Comparative effectiveness research is intended to provide real world evidence about whether a program, such as a health promotion intervention, or a medical treatment, such as a medication, is more successful than other programs or treatments that attempt to achieve the same health outcome. Research has shown that providers sometimes vary widely in the preventive care and medical treatment they give to patients with similar health problems.
Uncertainty is now widely recognized as a major reason for this variation as providers and patients make decisions in the absence of clear, evidence-based guidelines and recommendations about which interventions are most effective and for whom. This variation in practice can be examined to compare the effectiveness, harms, and costs of different interventions and strategies to prevent, diagnose, treat, and monitor health conditions.
For example, Center researchers are asking the following questions:
- Which patients are apt to gain from high vs. moderate dose statins after a heart attack?
- Are cardioprotective medications effective for patients with end-stage renal disease?
- Do all patients benefit equally from angiotensin converting enzyme inhibitors after they have had an ischemic stroke?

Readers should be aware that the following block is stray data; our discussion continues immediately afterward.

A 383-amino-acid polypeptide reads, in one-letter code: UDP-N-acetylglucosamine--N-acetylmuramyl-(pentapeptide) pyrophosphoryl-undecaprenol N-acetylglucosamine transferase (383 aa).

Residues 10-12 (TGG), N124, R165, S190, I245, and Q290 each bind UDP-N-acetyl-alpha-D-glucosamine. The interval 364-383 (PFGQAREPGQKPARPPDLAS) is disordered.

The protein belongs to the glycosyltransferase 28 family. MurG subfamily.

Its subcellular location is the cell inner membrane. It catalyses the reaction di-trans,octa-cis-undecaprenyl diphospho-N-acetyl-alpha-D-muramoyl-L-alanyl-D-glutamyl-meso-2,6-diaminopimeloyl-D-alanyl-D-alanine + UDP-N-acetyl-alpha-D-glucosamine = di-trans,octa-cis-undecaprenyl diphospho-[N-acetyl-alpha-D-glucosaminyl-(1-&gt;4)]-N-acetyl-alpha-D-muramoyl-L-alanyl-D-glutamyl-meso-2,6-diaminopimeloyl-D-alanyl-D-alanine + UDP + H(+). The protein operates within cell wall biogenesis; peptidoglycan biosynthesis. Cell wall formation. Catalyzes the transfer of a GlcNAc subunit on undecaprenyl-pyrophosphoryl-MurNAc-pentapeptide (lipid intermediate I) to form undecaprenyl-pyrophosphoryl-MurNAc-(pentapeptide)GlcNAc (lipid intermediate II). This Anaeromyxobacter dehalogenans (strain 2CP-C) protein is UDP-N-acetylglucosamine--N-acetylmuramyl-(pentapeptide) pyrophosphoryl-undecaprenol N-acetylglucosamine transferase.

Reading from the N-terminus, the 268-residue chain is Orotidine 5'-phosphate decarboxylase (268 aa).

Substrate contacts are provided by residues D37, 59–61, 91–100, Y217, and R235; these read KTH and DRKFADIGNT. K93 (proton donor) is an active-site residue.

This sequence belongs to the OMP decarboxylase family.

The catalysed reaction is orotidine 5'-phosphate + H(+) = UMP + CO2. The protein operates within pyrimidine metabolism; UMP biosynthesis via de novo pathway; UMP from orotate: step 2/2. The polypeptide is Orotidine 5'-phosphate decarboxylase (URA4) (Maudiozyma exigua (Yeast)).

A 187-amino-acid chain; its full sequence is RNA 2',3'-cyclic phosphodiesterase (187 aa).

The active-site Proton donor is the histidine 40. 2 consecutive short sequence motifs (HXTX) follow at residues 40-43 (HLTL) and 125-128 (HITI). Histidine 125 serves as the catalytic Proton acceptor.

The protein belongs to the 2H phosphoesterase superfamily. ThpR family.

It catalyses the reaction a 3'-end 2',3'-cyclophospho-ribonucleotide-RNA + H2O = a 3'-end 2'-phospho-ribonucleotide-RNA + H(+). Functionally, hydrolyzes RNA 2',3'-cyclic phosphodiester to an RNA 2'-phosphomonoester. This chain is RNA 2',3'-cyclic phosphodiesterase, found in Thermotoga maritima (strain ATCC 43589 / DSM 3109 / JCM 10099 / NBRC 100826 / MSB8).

- By how much is survival increased when patients with stage I/II pancreatic ductal adenocarcinoma undergo pancreatectomy?
- What causes patients to obtain care from specialized high volume providers when they are diagnosed with rectal cancer? Are their outcomes better?
- Does nighttime dosing of antihypertensives reduce the risk of heart attack or stroke compared with morning dosing?
- Does an app-enabled centralized pharmacist consultation service improve quality of care compared with standard care for patients with cardiovascular disease?
- What is the best method for quantifying treatment effectiveness for blood pressure control for patients who are not generally included in randomized controlled trials?